SAN DIEGO — The risk for revision after total hip or total knee replacement is reduced in patients taking preoperative selective serotonin reuptake inhibitors (SSRIs), a new study suggests.
"We found a pretty strong protective effect for people using antidepressants," said Hilal Maradit Kremers, MD, from the Mayo Clinic in Rochester, Minnesota.
Depression is common in patients undergoing total hip or knee replacement. Previous studies have shown that it is associated with poor patient-reported orthopedic outcomes, higher complication rates, longer hospital stays, and increased costs, she reported.
"We got interested in this because we were looking at a whole bunch of comorbidities, particularly the risk of aseptic loosening," she explained. "When we looked at the whole list of comorbidities, depression came out very strong."
Dr Maradit Kremers presented the study findings here at the American Academy of Orthopaedic Surgeons 2017 Annual Meeting.
To examine the roles SSRIs and depression play, she and her colleagues reviewed the records of 20,091 patients 18 years and older who underwent total hip or total knee replacement from 2002 to 2009.
There was some overlap between the 1290 (6.4%) patients with a diagnosis of depression and the 1563 (7.8%) who were taking an SSRI, she noted.
Patients with depression had an elevated risk for joint infection (hazard ratio [HR], 1.9), an elevated long-term risk for revision (HR, 2.2), and an elevated risk for revision related to aseptic loosening (HR, 2.6).
In contrast, the rate of revision surgery, including that related to aseptic loosening, was almost 60% lower in patients taking perioperative SSRIs than in those who were not. And the risk for infection was about 33% lower, although the difference was not statistically significant.
It is not clear how depression increases the risk for complications or how SSRIs reduce that risk, Dr Maradit Kremers said.
It is possible that, because hospital records on depression and SSRI use might be incomplete, the association is not real. For example, people might use SSRIs at home but not mention that to the surgical team.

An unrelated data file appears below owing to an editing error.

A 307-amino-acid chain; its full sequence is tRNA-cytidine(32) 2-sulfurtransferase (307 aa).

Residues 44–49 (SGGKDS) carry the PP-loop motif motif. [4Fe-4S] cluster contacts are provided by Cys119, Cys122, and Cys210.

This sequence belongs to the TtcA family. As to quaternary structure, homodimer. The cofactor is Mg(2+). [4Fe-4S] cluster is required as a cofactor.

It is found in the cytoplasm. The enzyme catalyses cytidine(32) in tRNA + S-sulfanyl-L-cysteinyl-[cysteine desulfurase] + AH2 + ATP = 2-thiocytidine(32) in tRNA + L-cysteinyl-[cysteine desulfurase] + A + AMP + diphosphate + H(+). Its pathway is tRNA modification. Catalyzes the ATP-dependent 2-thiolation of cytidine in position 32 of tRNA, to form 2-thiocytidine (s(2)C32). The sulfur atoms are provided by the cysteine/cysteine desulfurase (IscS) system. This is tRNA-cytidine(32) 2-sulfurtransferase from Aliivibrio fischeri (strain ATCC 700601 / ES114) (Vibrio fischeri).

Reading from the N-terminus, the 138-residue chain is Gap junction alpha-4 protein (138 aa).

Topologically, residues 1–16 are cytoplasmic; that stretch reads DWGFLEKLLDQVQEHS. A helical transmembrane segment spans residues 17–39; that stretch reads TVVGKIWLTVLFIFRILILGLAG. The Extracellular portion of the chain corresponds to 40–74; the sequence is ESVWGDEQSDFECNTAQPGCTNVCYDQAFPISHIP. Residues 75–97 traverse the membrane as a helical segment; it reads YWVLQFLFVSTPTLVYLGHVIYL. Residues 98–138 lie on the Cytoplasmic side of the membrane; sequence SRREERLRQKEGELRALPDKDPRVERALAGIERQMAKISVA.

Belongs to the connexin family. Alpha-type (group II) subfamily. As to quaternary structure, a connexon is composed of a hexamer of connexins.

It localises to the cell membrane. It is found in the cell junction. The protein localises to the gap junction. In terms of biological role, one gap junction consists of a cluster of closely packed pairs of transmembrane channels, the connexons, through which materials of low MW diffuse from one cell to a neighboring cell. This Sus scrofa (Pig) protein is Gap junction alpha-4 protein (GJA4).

But it is also possible that depression and surgery complications have common risk factors, such as socioeconomic status, nutritional status, sleep, and obesity.
Or it might be that people who are depressed are less concerned with their overall health, whereas people taking SSRIs are more concerned, and might, for example, avoid tobacco. However, the researchers analyzed their data and did not find any evidence of health-related behaviors having an effect on outcomes, Dr Maradit Kremers reported.
It could also be that depression-induced immunologic changes increase the risk for infection and other problems in arthroplasty patients. Likewise, SSRIs might have biochemical effects that somehow improve the success of arthroplasty.
But previous studies have suggested the opposite, showing that SSRIs can increase the risk of bleeding and, in patients with osteoporosis, can increase the risk for fracture.
The data from this retrospective study might provide some reassurance that patients don't have to be taken off SSRIs before knee or hip replacement, Dr Maradit Kremers noted.
The issue of depression also came up in an arthroplasty study presented at the meeting by investigator Brian Werner, MD, from the University of Virginia in Charlottesville.